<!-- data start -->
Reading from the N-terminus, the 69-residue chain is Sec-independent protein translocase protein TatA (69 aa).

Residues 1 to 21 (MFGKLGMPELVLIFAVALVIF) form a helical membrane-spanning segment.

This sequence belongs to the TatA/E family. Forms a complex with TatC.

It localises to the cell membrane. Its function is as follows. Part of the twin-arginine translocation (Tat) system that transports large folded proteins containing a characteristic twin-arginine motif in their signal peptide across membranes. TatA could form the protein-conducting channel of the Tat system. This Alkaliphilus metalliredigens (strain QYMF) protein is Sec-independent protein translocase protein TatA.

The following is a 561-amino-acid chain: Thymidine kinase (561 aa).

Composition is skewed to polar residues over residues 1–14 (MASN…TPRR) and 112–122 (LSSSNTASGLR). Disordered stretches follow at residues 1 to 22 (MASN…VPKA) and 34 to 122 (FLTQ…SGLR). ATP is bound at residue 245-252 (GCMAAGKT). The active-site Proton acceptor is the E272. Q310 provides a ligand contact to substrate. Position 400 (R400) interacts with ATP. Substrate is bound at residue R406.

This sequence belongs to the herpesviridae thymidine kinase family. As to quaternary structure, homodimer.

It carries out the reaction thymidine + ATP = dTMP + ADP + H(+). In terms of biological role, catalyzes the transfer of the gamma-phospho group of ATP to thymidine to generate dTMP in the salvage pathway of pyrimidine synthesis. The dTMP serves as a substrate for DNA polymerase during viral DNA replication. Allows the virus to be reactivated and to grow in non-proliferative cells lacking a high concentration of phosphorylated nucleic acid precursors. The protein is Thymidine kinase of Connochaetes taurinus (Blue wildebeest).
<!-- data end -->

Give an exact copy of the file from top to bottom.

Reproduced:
Reading from the N-terminus, the 69-residue chain is Sec-independent protein translocase protein TatA (69 aa).

Residues 1 to 21 (MFGKLGMPELVLIFAVALVIF) form a helical membrane-spanning segment.

This sequence belongs to the TatA/E family. Forms a complex with TatC.

It localises to the cell membrane. Its function is as follows. Part of the twin-arginine translocation (Tat) system that transports large folded proteins containing a characteristic twin-arginine motif in their signal peptide across membranes. TatA could form the protein-conducting channel of the Tat system. This Alkaliphilus metalliredigens (strain QYMF) protein is Sec-independent protein translocase protein TatA.

The following is a 561-amino-acid chain: Thymidine kinase (561 aa).

Composition is skewed to polar residues over residues 1–14 (MASN…TPRR) and 112–122 (LSSSNTASGLR). Disordered stretches follow at residues 1 to 22 (MASN…VPKA) and 34 to 122 (FLTQ…SGLR). ATP is bound at residue 245-252 (GCMAAGKT). The active-site Proton acceptor is the E272. Q310 provides a ligand contact to substrate. Position 400 (R400) interacts with ATP. Substrate is bound at residue R406.

This sequence belongs to the herpesviridae thymidine kinase family. As to quaternary structure, homodimer.

It carries out the reaction thymidine + ATP = dTMP + ADP + H(+). In terms of biological role, catalyzes the transfer of the gamma-phospho group of ATP to thymidine to generate dTMP in the salvage pathway of pyrimidine synthesis. The dTMP serves as a substrate for DNA polymerase during viral DNA replication. Allows the virus to be reactivated and to grow in non-proliferative cells lacking a high concentration of phosphorylated nucleic acid precursors. The protein is Thymidine kinase of Connochaetes taurinus (Blue wildebeest).